Example 4 - stripy gradients on the sphere

SSRFPACK is a Fortran 77 software package that constructs a smooth interpolatory or approximating surface to data values associated with arbitrarily distributed points on the surface of a sphere. It employs automatically selected tension factors to preserve shape properties of the data and avoid overshoot and undershoot associated with steep gradients.

Define a computational mesh

Use the (usual) icosahedron with face points included.

import stripy as stripy

mesh = stripy.spherical_meshes.icosahedral_mesh(refinement_levels=4, include_face_points=True)


Analytic function

Define a relatively smooth function that we can interpolate from the coarse mesh to the fine mesh and analyse

import numpy as np

def analytic(lons, lats, k1, k2):
     return np.cos(k1*lons) * np.sin(k2*lats)

def analytic_ddlon(lons, lats, k1, k2):
     return -k1 * np.sin(k1*lons) * np.sin(k2*lats) / np.cos(lats)

def analytic_ddlat(lons, lats, k1, k2):
     return k2 * np.cos(k1*lons) * np.cos(k2*lats) 

analytic_sol = analytic(mesh.lons, mesh.lats, 5.0, 2.0)
analytic_sol_ddlon = analytic_ddlon(mesh.lons, mesh.lats, 5.0, 2.0)
analytic_sol_ddlat = analytic_ddlat(mesh.lons, mesh.lats, 5.0, 2.0)
%matplotlib inline

import cartopy
import cartopy.crs as ccrs
import matplotlib.pyplot as plt

fig = plt.figure(figsize=(10, 10), facecolor="none")
ax  = plt.subplot(111, projection=ccrs.Orthographic(central_longitude=0.0, central_latitude=0.0, globe=None))

lons0 = np.degrees(mesh.lons)
lats0 = np.degrees(mesh.lats)

ax.scatter(lons0, lats0, 
            marker="o", s=10.0, transform=ccrs.PlateCarree(), c=analytic_sol, cmap=plt.cm.RdBu)


Derivatives of solution compared to analytic values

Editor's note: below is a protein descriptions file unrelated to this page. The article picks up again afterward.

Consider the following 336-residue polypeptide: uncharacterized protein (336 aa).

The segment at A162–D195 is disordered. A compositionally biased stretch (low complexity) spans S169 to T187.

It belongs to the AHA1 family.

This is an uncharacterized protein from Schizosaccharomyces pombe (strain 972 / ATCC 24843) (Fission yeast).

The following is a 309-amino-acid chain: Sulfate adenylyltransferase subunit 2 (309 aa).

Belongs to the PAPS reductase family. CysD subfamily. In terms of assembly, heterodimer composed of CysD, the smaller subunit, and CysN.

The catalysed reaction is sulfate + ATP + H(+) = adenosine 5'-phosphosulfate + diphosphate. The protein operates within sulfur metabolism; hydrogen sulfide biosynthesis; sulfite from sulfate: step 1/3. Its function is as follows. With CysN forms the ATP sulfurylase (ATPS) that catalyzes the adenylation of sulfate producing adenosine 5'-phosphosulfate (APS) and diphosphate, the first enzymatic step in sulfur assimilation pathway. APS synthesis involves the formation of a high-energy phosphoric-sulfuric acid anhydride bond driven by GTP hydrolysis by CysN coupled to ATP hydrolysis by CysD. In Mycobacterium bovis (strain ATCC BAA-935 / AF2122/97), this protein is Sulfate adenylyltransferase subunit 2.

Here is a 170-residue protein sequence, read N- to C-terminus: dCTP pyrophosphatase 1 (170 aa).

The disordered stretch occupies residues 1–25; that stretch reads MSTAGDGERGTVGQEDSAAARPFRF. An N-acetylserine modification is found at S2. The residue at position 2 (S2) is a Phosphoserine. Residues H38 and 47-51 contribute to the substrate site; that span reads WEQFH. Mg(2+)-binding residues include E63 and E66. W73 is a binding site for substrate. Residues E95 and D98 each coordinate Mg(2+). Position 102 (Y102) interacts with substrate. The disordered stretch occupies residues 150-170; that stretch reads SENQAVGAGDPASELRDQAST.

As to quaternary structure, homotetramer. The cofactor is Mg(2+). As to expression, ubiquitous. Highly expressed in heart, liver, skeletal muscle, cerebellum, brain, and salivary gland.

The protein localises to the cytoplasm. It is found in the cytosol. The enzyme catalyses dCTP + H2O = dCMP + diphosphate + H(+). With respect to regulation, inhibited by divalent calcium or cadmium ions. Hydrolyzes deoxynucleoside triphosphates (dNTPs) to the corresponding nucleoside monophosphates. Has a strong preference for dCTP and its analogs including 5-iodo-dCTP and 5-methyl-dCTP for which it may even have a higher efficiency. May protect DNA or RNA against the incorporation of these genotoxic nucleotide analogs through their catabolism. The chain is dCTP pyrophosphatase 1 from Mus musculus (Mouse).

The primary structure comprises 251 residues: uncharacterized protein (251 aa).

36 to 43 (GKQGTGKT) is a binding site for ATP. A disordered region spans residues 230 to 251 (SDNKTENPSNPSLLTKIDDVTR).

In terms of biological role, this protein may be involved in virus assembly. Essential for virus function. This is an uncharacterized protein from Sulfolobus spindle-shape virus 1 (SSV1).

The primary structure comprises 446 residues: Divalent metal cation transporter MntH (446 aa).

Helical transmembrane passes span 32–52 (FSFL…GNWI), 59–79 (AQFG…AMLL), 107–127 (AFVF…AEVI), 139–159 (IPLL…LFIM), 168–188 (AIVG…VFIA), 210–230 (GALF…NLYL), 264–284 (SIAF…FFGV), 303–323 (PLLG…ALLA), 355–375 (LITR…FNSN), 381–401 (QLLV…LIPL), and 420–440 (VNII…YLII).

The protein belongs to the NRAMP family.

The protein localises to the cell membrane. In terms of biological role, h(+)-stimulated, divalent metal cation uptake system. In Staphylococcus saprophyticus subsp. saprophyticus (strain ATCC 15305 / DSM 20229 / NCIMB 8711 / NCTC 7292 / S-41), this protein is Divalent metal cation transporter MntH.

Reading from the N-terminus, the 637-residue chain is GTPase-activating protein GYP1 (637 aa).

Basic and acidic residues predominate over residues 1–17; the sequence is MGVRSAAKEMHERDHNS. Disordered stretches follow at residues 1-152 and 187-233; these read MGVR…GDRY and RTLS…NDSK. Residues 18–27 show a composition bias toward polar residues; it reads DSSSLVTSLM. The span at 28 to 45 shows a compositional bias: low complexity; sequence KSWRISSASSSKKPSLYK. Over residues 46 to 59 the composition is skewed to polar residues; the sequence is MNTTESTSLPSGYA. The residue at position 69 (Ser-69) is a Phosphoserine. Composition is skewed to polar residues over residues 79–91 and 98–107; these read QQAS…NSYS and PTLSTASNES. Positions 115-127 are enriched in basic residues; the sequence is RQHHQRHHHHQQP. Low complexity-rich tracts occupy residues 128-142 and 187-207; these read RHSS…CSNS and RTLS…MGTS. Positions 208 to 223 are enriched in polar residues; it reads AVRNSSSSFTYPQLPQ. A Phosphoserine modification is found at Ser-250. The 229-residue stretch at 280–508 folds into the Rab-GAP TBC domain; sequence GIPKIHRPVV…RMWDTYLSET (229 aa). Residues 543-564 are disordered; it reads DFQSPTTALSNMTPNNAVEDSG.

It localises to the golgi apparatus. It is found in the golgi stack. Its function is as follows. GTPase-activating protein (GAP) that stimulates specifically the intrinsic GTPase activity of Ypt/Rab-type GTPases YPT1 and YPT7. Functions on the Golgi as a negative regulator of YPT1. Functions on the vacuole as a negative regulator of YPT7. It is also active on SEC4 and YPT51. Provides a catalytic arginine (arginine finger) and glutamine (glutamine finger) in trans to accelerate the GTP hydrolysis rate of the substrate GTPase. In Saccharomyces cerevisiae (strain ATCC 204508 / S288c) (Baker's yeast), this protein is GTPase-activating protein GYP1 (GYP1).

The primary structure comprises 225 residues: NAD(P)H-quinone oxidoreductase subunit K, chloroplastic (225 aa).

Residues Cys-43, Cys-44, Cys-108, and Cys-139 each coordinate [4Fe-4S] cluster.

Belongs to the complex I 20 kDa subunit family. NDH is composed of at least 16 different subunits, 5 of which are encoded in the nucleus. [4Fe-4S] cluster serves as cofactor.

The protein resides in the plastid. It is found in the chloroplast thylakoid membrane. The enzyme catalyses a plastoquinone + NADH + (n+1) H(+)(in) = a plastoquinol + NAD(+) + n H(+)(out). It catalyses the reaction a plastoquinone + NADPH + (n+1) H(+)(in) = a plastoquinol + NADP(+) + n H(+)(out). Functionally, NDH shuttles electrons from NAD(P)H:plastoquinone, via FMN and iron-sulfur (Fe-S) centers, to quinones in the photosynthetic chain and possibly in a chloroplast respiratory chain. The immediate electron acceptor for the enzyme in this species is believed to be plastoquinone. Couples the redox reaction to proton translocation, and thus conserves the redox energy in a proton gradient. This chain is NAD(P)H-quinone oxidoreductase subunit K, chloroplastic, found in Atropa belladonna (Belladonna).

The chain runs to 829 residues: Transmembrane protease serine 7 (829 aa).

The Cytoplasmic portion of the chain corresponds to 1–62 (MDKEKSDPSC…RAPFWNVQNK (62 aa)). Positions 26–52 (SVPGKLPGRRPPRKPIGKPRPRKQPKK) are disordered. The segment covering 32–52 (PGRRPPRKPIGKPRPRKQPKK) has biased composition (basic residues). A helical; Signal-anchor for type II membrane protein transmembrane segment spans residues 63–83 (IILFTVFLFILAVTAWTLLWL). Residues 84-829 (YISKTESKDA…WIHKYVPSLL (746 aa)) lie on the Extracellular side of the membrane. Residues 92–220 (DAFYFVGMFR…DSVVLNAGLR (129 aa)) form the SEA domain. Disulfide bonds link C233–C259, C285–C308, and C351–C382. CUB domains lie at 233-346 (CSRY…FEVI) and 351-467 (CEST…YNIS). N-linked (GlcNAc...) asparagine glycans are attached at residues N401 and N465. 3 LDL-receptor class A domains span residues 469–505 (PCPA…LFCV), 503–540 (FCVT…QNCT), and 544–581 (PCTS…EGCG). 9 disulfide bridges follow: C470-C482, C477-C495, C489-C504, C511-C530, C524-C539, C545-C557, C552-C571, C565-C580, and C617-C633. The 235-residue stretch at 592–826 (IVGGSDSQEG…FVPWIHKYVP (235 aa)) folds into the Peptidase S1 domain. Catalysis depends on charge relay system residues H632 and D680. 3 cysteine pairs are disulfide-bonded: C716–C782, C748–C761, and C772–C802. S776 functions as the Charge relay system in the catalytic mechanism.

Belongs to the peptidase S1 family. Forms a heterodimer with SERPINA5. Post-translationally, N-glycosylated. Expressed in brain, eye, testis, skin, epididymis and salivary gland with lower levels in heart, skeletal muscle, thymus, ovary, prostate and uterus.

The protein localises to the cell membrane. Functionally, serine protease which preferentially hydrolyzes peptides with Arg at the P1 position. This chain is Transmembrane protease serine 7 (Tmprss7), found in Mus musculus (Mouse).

The gradient_lonlat method of the sTriangulation takes a data array reprenting values on the mesh vertices and returns the lon and lat derivatives. There is an equivalent gradient_xyz method which returns the raw derivatives in Cartesian form. Although this is generally less useful, if you are computing the slope (for example) that can be computed in either coordinate system and may cross the pole, consider using the Cartesian form.

stripy_ddlon, stripy_ddlat = mesh.gradient_lonlat(analytic_sol)
import k3d
plot = k3d.plot(camera_auto_fit=False, grid_visible=False, 
                menu_visibility=True, axes_helper=False )

indices = mesh.simplices.astype(np.uint32)
points = np.column_stack(mesh.points.T).astype(np.float32)

mesh_viewer = k3d.mesh(points, indices, wireframe=False, attribute=analytic_sol,
                   flat_shading=False, opacity=1.0  )

plot   += mesh_viewer
plot   += k3d.points(points, point_size=0.01,color=0x779977)


## ## ## 

from ipywidgets import interact, interactive
import ipywidgets as widgets

choices = { "analytic": analytic_sol,
             "stripy ddlon": stripy_ddlon, 
             "stripy ddlat": stripy_ddlat, 
             "error ddlon":  stripy_ddlon-analytic_sol_ddlon, 
             "error ddlat":  stripy_ddlat-analytic_sol_ddlat }

def chooser(choice):
    mesh_viewer.attribute = choices[choice].astype(np.float32)
    range = np.sqrt((choices[choice]**2).mean()) * 0.5
    mesh_viewer.color_range = [-range, range]

The next example is Ex5-Smoothing